What we liked at RHS Chatsworth

There is so much to see and enjoy at this year’s RHS Chatsworth Flower Show it was a difficult choice to pick out just a few of the ideas, installations and gardens we really liked. So here is a very broad sample of what we enjoyed, writes Sandy Felton.

Chris Myers brings a bit of Yorkshire to Chatsworth and it really was beautiful. Winner of People’s Choice for the garden category, this representation of life in the Yorkshire Dales, complete with cottage, broadleaved woodland and species typical of the Dales was stunning. ‘Hay Time in the Dales’ (above)

Picture This‘ designed by Sarah Eberle with support from Lee Bestall. Frame surrounding tropical planting and exotic animal sculptures, surprising and certainly different. Entered in the Installation category.

Great Conservatory orchid extravaganza – absolutely amazing and stunning – designed by Jonathan Moseley. If you haven’t grown orchids before you will after seeing this magnificent display. Orchids hang from branches, sit among chandeliers and grow beside a waterfall. One of the most beautiful sights I have ever seen.

Keeping It Under My Hat‘ designed by James Alexander-Sinclair – an installation that keeps you guessing. When the hat is down you have no conception of what is beneath and you wait…. and wait… and then the hat starts to rise to reveal a perfect minature English garden with topiary, roses and perennials. Genius.

The John Deere Garden: 100 years of Tractors‘ – (above) Waterloo Boy 1919 sitting alongside the more modern tractors now sold by the company. Their show garden was also tranquil perfectly referencing the countryside.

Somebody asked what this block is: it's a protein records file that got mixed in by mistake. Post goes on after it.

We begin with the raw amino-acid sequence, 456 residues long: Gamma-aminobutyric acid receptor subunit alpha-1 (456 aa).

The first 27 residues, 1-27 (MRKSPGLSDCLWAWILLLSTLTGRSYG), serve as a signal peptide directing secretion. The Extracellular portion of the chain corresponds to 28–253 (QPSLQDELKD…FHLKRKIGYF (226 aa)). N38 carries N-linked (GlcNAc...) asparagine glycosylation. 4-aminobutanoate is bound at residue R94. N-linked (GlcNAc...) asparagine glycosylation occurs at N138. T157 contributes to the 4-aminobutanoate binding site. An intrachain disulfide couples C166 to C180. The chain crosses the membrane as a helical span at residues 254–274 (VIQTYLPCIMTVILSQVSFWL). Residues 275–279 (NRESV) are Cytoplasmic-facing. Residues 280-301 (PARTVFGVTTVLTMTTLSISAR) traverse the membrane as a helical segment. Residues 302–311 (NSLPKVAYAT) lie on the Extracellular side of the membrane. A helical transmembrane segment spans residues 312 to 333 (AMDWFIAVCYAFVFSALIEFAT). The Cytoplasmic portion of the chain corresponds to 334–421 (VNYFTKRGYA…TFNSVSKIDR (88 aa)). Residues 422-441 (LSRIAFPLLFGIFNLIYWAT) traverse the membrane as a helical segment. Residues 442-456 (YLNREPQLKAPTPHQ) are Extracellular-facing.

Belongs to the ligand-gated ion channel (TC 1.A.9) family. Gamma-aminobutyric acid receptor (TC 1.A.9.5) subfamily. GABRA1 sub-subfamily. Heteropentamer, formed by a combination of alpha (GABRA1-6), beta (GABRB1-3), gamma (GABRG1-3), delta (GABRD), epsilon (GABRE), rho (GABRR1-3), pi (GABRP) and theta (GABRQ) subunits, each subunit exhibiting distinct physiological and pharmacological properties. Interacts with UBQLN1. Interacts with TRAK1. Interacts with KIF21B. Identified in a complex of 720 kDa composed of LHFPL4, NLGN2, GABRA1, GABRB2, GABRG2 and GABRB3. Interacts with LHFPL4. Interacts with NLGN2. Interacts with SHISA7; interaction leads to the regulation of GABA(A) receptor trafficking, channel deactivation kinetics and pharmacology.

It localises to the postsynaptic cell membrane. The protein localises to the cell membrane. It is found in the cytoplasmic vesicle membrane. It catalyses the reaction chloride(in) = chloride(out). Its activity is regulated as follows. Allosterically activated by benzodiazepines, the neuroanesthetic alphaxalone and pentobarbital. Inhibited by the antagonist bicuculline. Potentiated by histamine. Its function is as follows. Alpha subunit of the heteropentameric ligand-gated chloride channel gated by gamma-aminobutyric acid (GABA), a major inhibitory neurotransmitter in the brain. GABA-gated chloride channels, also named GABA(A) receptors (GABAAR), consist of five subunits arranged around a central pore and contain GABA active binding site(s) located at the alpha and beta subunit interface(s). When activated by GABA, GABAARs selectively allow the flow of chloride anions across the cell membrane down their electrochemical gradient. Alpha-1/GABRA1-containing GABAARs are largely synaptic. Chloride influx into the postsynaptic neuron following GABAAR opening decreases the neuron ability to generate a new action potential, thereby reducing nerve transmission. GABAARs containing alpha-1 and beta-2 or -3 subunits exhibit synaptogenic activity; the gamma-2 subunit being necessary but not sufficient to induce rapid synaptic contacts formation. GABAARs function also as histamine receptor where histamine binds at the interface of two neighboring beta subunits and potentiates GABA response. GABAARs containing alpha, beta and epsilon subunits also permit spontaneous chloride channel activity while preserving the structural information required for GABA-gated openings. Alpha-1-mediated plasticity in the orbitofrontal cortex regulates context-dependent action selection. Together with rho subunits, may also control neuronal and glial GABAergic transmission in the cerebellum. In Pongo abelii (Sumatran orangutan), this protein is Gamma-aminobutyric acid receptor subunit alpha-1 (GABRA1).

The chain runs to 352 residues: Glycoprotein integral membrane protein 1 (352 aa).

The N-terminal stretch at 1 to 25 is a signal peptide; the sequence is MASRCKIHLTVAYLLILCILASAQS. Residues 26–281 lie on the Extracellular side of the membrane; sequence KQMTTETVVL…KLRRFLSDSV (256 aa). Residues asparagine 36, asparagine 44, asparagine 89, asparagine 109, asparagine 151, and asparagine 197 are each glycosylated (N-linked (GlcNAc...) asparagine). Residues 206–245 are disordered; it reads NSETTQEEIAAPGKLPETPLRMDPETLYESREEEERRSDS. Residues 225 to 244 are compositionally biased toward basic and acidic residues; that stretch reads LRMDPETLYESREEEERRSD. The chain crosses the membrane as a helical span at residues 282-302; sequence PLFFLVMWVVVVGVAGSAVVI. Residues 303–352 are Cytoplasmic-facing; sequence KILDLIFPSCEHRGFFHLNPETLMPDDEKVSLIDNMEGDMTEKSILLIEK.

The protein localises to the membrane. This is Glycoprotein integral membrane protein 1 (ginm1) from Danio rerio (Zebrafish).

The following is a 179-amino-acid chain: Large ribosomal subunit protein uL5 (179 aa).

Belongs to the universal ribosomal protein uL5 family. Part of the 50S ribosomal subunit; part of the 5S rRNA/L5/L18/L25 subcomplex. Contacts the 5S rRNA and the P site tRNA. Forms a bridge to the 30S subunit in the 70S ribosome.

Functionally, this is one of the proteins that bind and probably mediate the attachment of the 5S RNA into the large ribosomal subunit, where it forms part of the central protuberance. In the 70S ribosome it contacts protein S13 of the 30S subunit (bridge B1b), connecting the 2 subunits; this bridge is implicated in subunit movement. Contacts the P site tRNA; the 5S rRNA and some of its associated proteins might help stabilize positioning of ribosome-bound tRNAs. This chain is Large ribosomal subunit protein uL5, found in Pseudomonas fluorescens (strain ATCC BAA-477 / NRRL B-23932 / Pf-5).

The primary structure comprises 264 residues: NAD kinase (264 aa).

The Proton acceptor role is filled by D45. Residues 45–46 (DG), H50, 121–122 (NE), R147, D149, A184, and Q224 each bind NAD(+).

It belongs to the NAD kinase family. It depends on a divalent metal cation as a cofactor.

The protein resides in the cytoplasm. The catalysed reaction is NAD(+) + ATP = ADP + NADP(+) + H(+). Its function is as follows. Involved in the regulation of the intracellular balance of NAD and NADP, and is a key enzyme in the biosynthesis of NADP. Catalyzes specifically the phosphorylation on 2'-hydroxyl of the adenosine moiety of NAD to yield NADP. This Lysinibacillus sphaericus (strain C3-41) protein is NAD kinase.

Another stunning Installation, this time ‘Wedgwood: Emergence’ designed by Carl Hardman.Wedgwood and Chatsworth have a shared history dating back to the 18th century and this installation, a dry stone wall emerging from the landscape, perfectly captures that heritage.

Winner of the People’s Choice for the Best Installation, Paul Hervey-Brookes evocative conceptual garden, inspired by a past landscape of the Chatsworth Estate. There was so much planting on this garden from medicinal plants and food crops to trees and shrubs reflecting the surrounding parkland you could have spent hours picking them out.

Really liked this seating area as part of the Gaze Burvill stand with Stark & Greensmith screens behind.

 

Let’s hear it for British Flowers – the Flower Bus

One of the best features at this year’s show I think has been the Long Border competition. Six very different designs and all on raised beds so you can really see the planting. One border commemorated 100 years since the Suffragette Movement won the right to vote for women. Spikey, upright perennials create intrigue contrasting with feminine-like forms with a colour scheme predominantely of purple, white and green – in tribute to the Suffragette movement. Another border celebrated the elusive British summer with a wash of ornamental grasses swaying in the breeze.This will be a popular category with the public and it was a pleasure to meet and talk to many of the young designers.

I have come home bursting with ideas for planting, displaying and arranging flowers and plants. I have learned much from the planting ideas on the Long Border competition – how to use warm yellows and oranges to cooler blues and indigos; the use of wavy fronds, how to make a shady border just as beautiful as a sunny one and how to combine Geranium nodosum ‘Silverwood’ with Alchemilla mollis to illuminate a shady border.

At the RHS Living Laboratory I discovered how plants, green spaces and gardening can help benefit us in ways we may not realise and across the show I discovered a host of artisan crafts from dry stone walling, wicker work and leather workshops to traditional woodland crafts and hand-carved furniture.

The second RHS Chatsworth Flower Show is going to be an undoubted success and one can certainly see this show going from strength-to-strength over the coming years. We loved it.

 

 

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